Family and society : Selections From The Annales, Economies, Socie?te?s, Civilisations , edited by Robert Forster and Orest Ranum ; translated by Elborg Forster and Patricia M. Ranum, The Johns Hopkins University Press, 1976.

Biology of man in History: Selections From The Annales, Eonomies, Socie?te?s, Civilisations edited by Robert Forster and Orest Ranum ; translated by Elborg Forster and Patricia M. Ranum, Baltimore, The Johns Hopkins University Press, 1975.

Lecture 6

Population and Economy: Population and History From the Traditional to the Modern World , edited by Robert I. Rotberg and Theodore K. Rabb , guest editors, Roger S. Schofield and E. Anthony Wrigley, contributors, Michael Anderson ... [et al.], Cambridge University Press, 1986

Wrigley Edward Antony, The Population History of England, 1541-1871: A Reconstruction, Cambridge University Press, 1989.

Wrigley Edward Anthony, Poverty, Progress, and Population, Cambridge University Press, 2004.

Lecture 7

Culture and Reproduction: An Anthropological Critique of Demographic Transition Theory , edited by W. Penn Handwerker, Westview Press, 1986.

Demographic Transition and its Consequences, Ronald D. Lee, David S. Reher, editors, New York , Population Council, 2011.

Lecture 8

D. E. C. Eversley, Peter Laslett and E. A. Wrigley, An Introduction to English Historical Demography: From the Sixteenth to the Nineteenth century, London 1966.

Efekty kształcenia: (tylko po angielsku)

Knowledge:

Participant knows and understands global civilization problems and the role of science in solving them.

Participant has interdisciplinary approach to the shaping and changes in global society, technology and science, especially in the 20th century.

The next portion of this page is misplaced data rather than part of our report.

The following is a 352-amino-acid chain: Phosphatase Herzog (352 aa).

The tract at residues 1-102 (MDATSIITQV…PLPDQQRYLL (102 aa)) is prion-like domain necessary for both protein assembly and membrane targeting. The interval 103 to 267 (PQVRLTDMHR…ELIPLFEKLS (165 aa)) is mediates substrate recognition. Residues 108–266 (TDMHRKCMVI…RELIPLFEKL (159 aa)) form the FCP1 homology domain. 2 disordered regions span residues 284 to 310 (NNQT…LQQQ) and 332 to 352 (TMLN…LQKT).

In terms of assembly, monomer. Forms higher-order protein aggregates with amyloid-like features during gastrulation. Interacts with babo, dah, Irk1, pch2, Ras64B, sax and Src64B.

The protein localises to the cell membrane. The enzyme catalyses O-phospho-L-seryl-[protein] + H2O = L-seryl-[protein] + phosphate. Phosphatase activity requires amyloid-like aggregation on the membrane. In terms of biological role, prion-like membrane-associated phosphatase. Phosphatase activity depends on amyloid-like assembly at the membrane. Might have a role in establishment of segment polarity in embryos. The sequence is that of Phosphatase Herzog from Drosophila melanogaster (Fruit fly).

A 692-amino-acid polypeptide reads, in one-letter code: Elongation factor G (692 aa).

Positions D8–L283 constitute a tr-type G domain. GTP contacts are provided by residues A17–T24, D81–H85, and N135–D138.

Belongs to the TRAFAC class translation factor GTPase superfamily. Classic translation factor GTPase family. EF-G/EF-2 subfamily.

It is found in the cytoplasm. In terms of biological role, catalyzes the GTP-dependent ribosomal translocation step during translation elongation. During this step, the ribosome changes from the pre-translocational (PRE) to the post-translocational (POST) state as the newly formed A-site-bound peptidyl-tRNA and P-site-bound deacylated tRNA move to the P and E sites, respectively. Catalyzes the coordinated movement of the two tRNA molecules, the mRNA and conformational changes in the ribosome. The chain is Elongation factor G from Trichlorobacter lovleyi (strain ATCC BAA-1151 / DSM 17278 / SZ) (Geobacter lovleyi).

Participant understands differences shaped within different cultures, civilizations, ethnical groups.

Abilities:

Participant is able to discuss in the area of history and development of civilizations.

Participant is able to prepare an essay dealing with civilization development, including interdisciplinary perspective.

Attitudes:

Participant presents broad tolerance towards attitudes, behaviors, cultures, religions shaped in different civilizational circles.

Metody i kryteria oceniania: (tylko po angielsku)

Student must participate in each session. In the case of a missed class, students will be asked to arrange an individual conversation with the Professor on the missed topic. Students are required to prepare an essay showing their understanding of the subject and based on readings required.

Additional information about method and condition of credits:

There is no means to receive credit without participation in the lecture, or an appropriate substitution.

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Opisy przedmiotów w USOS i USOSweb są chronione prawem autorskim.
Właścicielem praw autorskich jest Uniwersytet Jagielloński w Krakowie.